The deep set longline fisheries are closely monitored by the National Oceanic and Atmospheric Administration (NOAA) and have 100% observer coverage. This means a fisheries biologist travels onboard the vessel, on every trip and collects biological data about each species caught. Collectively this data and the presence of the observer, ensures that the health of each species is closely monitored and that sensitive bycatch species are documented and released.
Traditional long-line fishing gear has a poor reputation for a few important reasons. The gear is set relatively shallow in the water column, above the thermocline, where sensitive unintended species are caught, better known as by-catch. One of the reasons these bycatch species often don’t survive is because the gear is left unattended over many miles. Furthermore, the long distance of gear used, and the high number of hooks make it so the gear is at greater risk of being lost or snapped off altogether potentially causing even greater harm.
The deep-set longline method was modified from the longline fishery. Extensive research revealed that the vast majority of the sensitive by-catch species inhabited shallower, warmer waters. To adapt, the gear was modified with weights to be brought down below the thermocline, the waters where the target species mainly inhabit. Then the gear distance was shortened and the amount of hooks and hook type (circle) was regulated to make it easier to release by-catch species if caught. These modifications have improved the fishery greatly, along with the tight monitoring and brought it to a level that we feel comfortable supporting. Below is a diagram showing how the gear is fished as well as helpful links if you’re interested in learning more.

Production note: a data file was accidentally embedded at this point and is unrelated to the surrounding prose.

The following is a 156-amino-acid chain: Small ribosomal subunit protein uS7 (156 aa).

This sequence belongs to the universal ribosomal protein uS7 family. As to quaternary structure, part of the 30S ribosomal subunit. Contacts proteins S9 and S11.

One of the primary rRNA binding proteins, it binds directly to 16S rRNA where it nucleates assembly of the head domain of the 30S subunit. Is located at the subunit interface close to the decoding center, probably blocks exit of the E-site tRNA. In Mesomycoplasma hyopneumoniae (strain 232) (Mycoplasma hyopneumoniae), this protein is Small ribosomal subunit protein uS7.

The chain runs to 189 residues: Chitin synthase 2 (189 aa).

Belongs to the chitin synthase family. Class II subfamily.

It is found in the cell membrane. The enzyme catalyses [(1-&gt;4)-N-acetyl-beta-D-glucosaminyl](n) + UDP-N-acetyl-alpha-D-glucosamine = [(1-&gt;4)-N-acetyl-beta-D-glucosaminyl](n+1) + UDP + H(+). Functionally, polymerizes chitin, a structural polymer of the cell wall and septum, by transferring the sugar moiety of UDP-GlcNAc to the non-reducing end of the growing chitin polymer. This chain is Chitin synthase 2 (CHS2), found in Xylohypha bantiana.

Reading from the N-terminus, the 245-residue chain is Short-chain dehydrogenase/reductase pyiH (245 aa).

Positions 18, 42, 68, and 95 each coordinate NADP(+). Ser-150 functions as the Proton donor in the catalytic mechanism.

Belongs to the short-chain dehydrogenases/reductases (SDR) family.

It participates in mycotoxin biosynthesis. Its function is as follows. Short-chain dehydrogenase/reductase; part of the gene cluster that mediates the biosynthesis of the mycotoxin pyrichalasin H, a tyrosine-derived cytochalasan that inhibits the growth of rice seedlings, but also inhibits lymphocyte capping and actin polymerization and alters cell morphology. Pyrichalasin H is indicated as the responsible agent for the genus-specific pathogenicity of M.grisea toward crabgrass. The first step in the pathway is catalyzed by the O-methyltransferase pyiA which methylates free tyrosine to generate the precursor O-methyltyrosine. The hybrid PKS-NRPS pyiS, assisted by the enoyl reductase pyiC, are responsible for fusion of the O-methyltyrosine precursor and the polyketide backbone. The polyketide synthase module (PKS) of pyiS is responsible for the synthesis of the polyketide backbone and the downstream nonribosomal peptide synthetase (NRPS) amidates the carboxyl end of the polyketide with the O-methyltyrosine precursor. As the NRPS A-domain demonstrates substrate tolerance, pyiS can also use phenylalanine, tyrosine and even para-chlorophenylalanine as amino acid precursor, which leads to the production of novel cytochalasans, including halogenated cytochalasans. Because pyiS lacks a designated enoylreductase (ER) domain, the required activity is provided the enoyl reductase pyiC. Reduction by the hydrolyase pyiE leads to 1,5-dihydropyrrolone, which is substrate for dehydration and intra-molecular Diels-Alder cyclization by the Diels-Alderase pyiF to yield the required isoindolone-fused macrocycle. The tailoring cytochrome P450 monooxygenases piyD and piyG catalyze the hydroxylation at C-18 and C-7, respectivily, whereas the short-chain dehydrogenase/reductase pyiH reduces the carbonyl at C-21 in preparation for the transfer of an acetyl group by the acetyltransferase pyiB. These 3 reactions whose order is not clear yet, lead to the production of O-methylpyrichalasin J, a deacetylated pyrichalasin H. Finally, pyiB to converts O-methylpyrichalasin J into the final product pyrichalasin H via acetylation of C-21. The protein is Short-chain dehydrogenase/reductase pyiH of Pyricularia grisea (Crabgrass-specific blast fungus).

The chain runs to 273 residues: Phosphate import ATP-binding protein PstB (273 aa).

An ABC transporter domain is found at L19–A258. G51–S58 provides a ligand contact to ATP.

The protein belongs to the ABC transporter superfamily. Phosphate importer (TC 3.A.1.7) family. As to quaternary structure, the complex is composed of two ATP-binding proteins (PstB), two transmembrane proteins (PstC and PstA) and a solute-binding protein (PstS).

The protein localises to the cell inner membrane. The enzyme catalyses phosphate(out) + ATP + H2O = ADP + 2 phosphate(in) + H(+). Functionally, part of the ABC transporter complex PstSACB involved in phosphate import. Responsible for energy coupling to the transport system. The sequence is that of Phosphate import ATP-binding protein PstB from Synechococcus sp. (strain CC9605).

Links & Works Cited
West Coast Observer Program. NOAA. 9/14/2020. National Oceanic and Atmospheric Administration. Department of Commerce.
Monterey Bay Aquarium Seafood Watch Program. Opah Recommendation. March 1, 2021
Bycatch Management Observation System.